Apple iOS 13
Getty Images / Justin Sullivan

Apple is slated to introduce iOS 13 at WWDC in June, and 9to5Mac has shared new details about what to expect for the next operating system. The report cites sources that are familiar with the matter, along with contribution from developer Steve Troughton-Smith.

The report claims that a systemwide Dark Mode is coming to the iPhone and iPad with iOS 13. This feature was previously introduced on macOS Mojave last summer. In addition, the report says that there will be improved multitasking on the iPad with iOS 13, including support for multiple windows and stackable cards in apps.

9to5Mac points out, “Each window will also be able to contain sheets that are initially attached to a portion of the screen, but can be detached with a drag gesture, becoming a card that can be moved around freely, similar to what an open-source project called “PanelKit” could do. These cards can also be stacked on top of each other, and use a depth effect to indicate which cards are on top and which are on the bottom. Cards can be flung away to dismiss them.”

iOS 13 will reportedly feature a new volume HUD to replace the current design which obstructs half of the screen’s view. iPads are also expected to receive a new standard undo gesture, as an alternative to the shake-to-undo. The report claims the new gesture is activated via a three-finger tap on the keyboard area.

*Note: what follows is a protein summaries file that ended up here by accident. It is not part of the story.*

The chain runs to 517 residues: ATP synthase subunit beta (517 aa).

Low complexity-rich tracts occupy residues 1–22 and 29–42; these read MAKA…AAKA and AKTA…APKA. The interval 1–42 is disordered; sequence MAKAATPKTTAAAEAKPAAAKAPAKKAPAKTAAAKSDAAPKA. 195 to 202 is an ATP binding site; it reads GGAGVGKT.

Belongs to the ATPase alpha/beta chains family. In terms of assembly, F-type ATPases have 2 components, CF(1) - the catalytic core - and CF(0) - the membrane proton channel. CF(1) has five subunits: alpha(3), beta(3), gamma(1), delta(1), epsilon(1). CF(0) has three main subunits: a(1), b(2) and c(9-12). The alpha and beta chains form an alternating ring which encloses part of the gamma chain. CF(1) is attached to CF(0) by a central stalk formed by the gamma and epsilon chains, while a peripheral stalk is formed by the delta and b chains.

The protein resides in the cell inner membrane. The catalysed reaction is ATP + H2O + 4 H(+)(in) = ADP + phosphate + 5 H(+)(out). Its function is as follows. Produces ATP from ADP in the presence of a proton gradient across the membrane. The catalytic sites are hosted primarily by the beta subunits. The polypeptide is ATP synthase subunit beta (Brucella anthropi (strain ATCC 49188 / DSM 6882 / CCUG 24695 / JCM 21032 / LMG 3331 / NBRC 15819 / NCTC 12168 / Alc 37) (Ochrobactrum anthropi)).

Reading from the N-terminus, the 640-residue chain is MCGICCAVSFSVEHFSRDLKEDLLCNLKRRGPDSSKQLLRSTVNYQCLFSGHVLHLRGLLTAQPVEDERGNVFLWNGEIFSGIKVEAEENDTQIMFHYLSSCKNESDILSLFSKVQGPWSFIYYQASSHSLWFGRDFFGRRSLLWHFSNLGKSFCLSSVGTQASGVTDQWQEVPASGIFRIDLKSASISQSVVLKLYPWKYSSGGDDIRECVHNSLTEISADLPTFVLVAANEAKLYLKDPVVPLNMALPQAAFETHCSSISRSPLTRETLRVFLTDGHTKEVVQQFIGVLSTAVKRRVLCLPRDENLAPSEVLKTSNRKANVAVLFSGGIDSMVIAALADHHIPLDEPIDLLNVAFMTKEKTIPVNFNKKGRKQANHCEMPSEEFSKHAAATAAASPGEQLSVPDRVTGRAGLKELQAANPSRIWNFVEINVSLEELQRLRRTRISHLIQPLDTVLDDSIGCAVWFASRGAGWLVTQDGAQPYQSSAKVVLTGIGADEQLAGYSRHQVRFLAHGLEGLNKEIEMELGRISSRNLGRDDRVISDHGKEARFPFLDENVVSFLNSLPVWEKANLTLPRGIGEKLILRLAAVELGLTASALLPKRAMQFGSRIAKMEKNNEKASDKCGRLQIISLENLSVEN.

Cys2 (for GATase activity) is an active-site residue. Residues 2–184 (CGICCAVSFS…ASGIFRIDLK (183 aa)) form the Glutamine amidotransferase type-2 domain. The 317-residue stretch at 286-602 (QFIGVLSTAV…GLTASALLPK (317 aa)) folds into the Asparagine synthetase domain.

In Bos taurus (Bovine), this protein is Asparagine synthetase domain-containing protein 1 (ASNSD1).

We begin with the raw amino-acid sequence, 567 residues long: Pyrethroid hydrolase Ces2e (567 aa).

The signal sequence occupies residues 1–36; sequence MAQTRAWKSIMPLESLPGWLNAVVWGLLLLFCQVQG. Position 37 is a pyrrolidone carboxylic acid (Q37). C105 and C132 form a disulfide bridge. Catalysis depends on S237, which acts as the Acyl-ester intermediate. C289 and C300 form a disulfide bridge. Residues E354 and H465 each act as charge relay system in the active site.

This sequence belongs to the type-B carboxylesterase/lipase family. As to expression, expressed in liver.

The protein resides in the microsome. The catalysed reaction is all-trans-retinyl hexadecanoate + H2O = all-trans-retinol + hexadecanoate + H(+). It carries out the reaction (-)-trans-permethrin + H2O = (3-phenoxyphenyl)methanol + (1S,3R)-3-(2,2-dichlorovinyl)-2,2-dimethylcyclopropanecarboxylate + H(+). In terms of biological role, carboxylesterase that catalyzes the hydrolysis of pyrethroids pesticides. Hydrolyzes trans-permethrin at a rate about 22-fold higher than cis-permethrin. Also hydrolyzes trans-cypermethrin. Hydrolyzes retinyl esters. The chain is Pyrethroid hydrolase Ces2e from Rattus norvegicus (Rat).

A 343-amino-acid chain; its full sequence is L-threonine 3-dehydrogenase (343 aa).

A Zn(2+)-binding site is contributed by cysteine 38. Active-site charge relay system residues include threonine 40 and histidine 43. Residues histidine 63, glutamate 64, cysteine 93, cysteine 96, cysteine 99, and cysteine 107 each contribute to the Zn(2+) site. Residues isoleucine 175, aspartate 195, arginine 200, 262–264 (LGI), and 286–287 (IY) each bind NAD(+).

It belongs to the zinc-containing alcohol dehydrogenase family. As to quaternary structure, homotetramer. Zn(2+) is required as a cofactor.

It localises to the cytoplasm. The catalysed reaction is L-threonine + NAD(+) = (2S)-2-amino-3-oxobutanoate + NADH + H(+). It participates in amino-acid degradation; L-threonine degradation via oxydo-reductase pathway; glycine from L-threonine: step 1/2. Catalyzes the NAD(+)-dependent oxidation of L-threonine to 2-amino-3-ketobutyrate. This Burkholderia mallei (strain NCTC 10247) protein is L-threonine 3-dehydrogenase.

Other additional gestures are expected to be introduced with iOS 13, such as allowing a selection of multiple items in table views and collection views. Users will be able to “drag with multiple fingers on a list or collection of items to draw a selection, similar to clicking and dragging in Finder on the Mac.”

Furthermore, the report adds that font management is expected to improve on iOS 13, along with a redesigned Reminders app, improved “Hey Siri” rejection, multilingual support for keyboards and dictation, as well as more options for in-app printing controls and more.

Additionally, Safari for iPad on iOS 13 will automatically request a desktop version of websites when necessary, while the new Mail app will organize messages into searchable categories, and reportedly feature a “read later” queue.

For the full story, head over to 9to5mac.

Words by Renz Ofiaza
Staff Writer

scribbling by day, architect by night

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